E-QUAL'I-TY, n. [L. æqualitas.]

  1. An agreement of things in dimensions, quantity or quality; likeness; similarity in regard to two things compared. We speak of the equality of two or more tracts of land, of two bodies in length, breadth or thickness, of virtues or vices.
  2. The same degree of dignity or claims; as, the equality of men in the scale of being; the equality of nobles of the same rank; an equality of rights.
  3. Evenness; uniformity; sameness in state or continued course; as, an equality of temper or constitution.
  4. Evenness; plainness; uniformity; as, an equality surface.


The act of equalizing, or state of being equalized.

E'QUAL-IZE, v.t.

To make equal; as, to equalize accounts; to equalize burdens or taxes.


Made equal; reduced to equality.


Making equal.

E'QUAL-LY, adv.

  1. In the same degree with another; alike, to be equally taxed; to be equally virtuous or vicious; to be equally impatient, hungry, thirsty, swift, or slow; to be equally furnished.
  2. In equal shares or proportions. The estate is to be equally divided among the heirs.
  3. Impartially; with equal justice. Shak.


  1. Equality; a state of being equal. Shak.
  2. Evenness; uniformity; as, the equalness of a surface.

E-QUAN'GU-LAR, a. [L. æquus and angulus.]

Consisting of equal angles. [See Equiangular, which is generally used.]

E-QUA-NIM'I-TY, n. [L. æquanimitas; æquus and animus, an equal mind.]

Evenness of mind; that calm temper or firmness of mind which is not easily elated or depressed, which sustains prosperity without excessive joy, and adversity without violent agitation of the passions or depression of spirits. The great man bears misfortunes with equanimity.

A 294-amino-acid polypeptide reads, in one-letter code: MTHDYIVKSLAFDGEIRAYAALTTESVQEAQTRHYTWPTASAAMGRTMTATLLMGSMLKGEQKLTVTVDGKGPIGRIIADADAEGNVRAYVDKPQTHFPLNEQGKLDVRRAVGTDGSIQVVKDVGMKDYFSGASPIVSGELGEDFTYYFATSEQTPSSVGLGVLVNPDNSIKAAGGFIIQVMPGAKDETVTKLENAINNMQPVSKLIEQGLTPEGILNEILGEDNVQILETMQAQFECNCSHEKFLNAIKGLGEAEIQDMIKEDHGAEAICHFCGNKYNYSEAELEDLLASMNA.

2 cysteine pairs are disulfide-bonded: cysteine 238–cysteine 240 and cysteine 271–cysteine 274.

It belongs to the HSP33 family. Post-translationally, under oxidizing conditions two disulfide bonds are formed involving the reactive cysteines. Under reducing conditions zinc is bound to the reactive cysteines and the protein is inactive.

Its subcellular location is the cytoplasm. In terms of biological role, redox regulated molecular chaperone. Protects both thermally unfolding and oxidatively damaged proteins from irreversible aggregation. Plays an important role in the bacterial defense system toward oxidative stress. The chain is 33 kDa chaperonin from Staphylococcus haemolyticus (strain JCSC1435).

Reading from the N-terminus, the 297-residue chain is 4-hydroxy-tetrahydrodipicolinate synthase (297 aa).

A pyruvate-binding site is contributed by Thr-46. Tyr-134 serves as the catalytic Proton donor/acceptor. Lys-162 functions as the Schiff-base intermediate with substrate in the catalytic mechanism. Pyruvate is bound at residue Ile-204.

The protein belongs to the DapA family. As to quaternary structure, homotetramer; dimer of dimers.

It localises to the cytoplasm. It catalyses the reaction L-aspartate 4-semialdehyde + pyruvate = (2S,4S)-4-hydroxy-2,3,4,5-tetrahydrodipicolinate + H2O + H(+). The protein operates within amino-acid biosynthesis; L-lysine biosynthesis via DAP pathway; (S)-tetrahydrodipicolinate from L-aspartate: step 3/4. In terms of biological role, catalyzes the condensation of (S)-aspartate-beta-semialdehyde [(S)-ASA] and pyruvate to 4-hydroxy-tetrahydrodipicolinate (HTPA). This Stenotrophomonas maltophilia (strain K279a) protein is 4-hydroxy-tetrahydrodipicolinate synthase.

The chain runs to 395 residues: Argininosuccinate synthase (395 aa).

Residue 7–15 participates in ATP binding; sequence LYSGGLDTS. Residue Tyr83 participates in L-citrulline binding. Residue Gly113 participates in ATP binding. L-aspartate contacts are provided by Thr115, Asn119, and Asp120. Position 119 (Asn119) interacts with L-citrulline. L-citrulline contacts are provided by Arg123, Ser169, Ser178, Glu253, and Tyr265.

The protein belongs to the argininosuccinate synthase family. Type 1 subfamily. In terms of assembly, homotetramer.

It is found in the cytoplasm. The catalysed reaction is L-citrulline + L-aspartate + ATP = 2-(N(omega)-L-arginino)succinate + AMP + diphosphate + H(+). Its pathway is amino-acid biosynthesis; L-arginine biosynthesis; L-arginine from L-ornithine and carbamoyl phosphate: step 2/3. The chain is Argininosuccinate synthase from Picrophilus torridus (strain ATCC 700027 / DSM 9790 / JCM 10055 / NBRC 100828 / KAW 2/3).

Of an even, composed frame of mind; of a steady temper; not easily elated or depressed.


An imaginary circle in astronomy, used for determining the motions of the planets.

E-QUA'TION, n. [L. æquatio, from æquo, to make equal or level.]

  1. Literally, a making equal, or an equal division.
  2. In algebra, a proposition asserting the equality of two quantities, and expressed by the sign = between them; or an expression of the same quantity in two dissimilar terms, but of equal value, as 3s=36d, or x=b+m-r. In the latter case, x is equal to b added to m, with r subtracted, and the quantities on the right hand of the sign of equation are said to be the value of x on the left hand. Encyc. Johnson.
  3. In astronomy, the reduction of the apparent time or motion of the sun to equable, mean, or true time. Encyc.
  4. The reduction of any extremes to a mean proportion. Harris.

E-QUA'TOR, n. [L. from æquo, to make equal.]

In astronomy and geography, a great circle of the sphere, equally distant from the two poles of the world, or having the same poles as the world. It is called equator, because when the sun is in it, the days and nights are of equal length; hence it is called also the equinoctial, and when drawn on maps, globes, and planispheres, it is called the equinoctial line, or simply the line. Every point in the equator is 90 degrees, or a quadrant's distance, from the poles; hence it divides the globe or sphere into two equal hemispheres, the northern and southern. At the meridian, the equator rises as much above the horizon as is the complement of the latitude of the place. Encyc. Harris.


Pertaining to the equator; as, equatorial climates. The equatorial diameter of the earth is longer than the polar diameter.